Simon seems understanding. “She was afraid of that emotion within herself,” she reasons. “A lot of women want to conceal those feelings of weakness, or dependence upon a man.”

To Carly, “I Am Woman” is a “no-raise-consciousness” ditty more than an anthem for feminists. “It’s like a woman’s version of macho. The woman in ‘Slave’ is watching herself having feelings of incompleteness—she realizes that no matter how far she’s gone, there is still this undeniable dependence. Still, her ideals are to be whole by herself. The song is about her struggle to be free.”

Still, “Attitude Dancing” is being released. And when James passes by on his way out to the studios again, Carly jumps off the phone. “Oh, goodbye,” she beckons, as if Taylor is off to war. She’s back. “He goes away forever every day.” She calls away again. “Oh, Jame-o, when will you be back?” Carly is left, again, with Sarah.

As a father, she says, James Taylor is “a great appreciator.” Meaning he bounces the kid around, but leaves her alone when she needs heavy (diaper) changes. “But once every five days or so,” Simon says, “he gets up early to take care of her. So he’s a little more than an appreciator.”

During our afternoon together, we lunch at Mr. Chow’s, an amusing Beverly Hills hybrid of Chinese and Italian food bars (“They give you very small portions here and charge you a lot,” Carly advises after we’ve been seated) with a menu that offers such marvelous culinary enlightenment as: “The nearest thing to bean cake would be mozzarella cheese.” Carly, on the eve of a steak-and-grapefruit diet, orders egg noodles and white wine and proceeds to declare her marriage a happy one—not necessarily for the press to note—but, “I waited a long time and enjoyed not being married so much that now it’s like just right for me to be married.” Later, she talks about some of the men in her past—Cat Stevens, to whom she dedicated Anticipation: “I wanted so badly to get next to him in some way that I did the Troubadour date with him.” It was Cat who introduced her to Paul Samwell-Smith, who produced Anticipation. “He found a quality in me that has not been tapped since. A kind of fragility.” Another boyfriend from that era was Kris Kristofferson, who was somewhat less fragile. “My relationship with him was kinda stormy,” she says. It lasted about six months—”with about a five-month hiatus within that time,” she laughs. “We were hot for each other, but he made me insecure; I always felt I could be booted out any minute. It probably turned out more songs than any other relationship.” Among the songs: “Three Days,” on Anticipation. “You’re So Vain,” as she has said before, was for a number of people. As for Taylor: “One of the most interesting things in my life is my relationship with James.” But she chooses to avoid discussing James’s winning battle against heroin, his successful six-month detoxification period that took place only after their marriage—and during her pregnancy. The gist is that she is happy with the straight Walking Man.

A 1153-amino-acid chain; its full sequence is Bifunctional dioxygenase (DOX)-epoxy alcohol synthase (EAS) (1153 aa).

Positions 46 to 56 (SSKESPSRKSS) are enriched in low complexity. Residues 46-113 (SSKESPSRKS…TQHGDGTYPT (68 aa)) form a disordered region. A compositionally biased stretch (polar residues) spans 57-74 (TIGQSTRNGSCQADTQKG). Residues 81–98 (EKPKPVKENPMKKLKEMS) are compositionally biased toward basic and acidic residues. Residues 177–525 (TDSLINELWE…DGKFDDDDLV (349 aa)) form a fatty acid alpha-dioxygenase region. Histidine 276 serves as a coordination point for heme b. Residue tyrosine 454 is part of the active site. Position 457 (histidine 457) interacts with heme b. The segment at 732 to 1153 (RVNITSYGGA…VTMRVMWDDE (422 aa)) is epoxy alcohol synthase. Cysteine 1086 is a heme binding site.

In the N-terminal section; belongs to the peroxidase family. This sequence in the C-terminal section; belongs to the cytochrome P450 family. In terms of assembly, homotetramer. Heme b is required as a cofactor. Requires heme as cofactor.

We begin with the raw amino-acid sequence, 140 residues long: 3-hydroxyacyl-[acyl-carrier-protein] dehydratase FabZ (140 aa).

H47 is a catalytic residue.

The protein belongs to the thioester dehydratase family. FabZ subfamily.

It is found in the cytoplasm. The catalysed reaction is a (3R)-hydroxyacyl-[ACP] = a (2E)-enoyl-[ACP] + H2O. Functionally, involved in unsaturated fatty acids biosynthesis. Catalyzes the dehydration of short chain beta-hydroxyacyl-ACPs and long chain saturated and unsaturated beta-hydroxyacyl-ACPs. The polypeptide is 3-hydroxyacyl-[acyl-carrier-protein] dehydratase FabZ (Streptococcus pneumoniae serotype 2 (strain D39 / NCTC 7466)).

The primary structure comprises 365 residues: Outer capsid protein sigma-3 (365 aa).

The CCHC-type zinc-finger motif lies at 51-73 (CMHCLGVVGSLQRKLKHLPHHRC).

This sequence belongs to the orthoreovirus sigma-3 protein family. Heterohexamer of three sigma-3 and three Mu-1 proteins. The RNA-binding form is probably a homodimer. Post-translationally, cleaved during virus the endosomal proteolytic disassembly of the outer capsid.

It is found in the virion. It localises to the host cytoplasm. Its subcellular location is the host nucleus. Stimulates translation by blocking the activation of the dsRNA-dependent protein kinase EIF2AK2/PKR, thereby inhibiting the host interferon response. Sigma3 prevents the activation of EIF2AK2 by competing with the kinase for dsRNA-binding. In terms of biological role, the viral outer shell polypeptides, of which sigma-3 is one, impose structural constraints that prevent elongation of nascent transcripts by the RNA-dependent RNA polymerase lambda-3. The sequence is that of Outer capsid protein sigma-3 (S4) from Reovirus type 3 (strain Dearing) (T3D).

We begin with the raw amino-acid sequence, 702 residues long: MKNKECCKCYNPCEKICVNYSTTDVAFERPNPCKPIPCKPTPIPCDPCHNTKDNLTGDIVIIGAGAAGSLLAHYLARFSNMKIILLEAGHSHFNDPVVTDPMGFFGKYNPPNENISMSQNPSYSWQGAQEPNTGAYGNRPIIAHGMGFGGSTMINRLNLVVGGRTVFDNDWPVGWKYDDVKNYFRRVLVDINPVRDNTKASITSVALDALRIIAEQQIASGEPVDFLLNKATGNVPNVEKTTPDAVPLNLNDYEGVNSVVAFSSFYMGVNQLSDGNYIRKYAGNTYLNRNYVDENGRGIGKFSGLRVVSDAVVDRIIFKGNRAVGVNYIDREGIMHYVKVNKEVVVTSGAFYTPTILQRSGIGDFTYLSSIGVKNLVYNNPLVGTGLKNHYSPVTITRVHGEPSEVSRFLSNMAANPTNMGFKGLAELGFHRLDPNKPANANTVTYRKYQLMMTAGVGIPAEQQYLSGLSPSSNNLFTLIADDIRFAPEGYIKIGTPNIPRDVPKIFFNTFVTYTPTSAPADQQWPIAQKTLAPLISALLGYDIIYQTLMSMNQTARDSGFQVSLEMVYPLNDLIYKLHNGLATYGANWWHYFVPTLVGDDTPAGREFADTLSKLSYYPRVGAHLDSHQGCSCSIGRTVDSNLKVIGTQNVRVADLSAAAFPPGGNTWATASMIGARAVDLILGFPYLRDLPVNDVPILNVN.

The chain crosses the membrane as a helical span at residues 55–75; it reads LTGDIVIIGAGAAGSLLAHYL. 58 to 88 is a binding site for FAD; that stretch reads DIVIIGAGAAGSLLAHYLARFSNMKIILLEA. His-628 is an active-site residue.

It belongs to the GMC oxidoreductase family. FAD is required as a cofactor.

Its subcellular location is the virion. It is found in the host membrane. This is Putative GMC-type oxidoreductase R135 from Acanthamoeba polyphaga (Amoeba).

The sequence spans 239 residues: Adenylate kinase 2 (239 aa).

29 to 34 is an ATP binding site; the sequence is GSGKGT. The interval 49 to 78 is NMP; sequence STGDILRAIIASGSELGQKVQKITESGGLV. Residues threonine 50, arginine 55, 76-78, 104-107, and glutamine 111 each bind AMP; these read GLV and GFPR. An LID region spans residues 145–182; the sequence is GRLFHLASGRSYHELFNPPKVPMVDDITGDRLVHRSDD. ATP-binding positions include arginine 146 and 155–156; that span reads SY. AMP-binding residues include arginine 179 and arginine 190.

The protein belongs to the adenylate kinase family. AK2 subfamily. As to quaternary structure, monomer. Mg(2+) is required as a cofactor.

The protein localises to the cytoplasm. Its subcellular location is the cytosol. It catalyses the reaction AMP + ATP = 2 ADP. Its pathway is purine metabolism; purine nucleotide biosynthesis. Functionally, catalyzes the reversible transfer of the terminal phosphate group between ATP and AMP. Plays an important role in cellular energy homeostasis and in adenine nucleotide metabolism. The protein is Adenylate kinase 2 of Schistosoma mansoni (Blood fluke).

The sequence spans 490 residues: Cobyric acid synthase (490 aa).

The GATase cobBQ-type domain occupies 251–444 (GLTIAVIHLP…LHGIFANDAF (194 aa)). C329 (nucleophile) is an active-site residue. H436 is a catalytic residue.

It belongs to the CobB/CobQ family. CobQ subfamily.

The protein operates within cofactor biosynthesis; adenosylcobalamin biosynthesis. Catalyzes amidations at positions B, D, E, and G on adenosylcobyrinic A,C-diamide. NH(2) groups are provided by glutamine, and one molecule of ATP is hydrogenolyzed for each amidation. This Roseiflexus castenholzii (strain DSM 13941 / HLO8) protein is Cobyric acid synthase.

At Mr. Chow’s, Carly talks about her sisters—Lucy, with whom she performed as the Simon Sisters (they had a regional hit in 1964, “Winkin’, Blinkin’ and Nod”) and who is recording again, for RCA, with Joel Dorn producing; and Joanna continues to distinguish herself as an opera singer, living in New York. She talks about her work with Perry—with whom she was once at odds because of her folk versus his “commercial” tendencies. They now have an equal studio relationship, she says. “Playing Possum is the quintessential Richard/Carly collaboration,” she declares. But she won’t be touring to back the album.

Carly Simon has always been stage shy. “When I get up there, I seem to radiate,” she says, “but I’m actually radiating panic.” Peter Asher, Taylor’s manager, saw Carly in the wings before the 18 or 20 times last summer she allowed herself to join the touring Taylor onstage for a quick “Mockingbird.”

“For that one song,” says Asher, “she’d be incredibly fearful. She’d stand there and say, ‘I can’t do it, I can’t do it!'” Arlyne Rothberg, in whose interest it is for Carly to hit the road: “I wouldn’t push her, because the fear is overwhelming. She suffers true pain. I’d feel like Judy Garland’s manager if I pushed her.”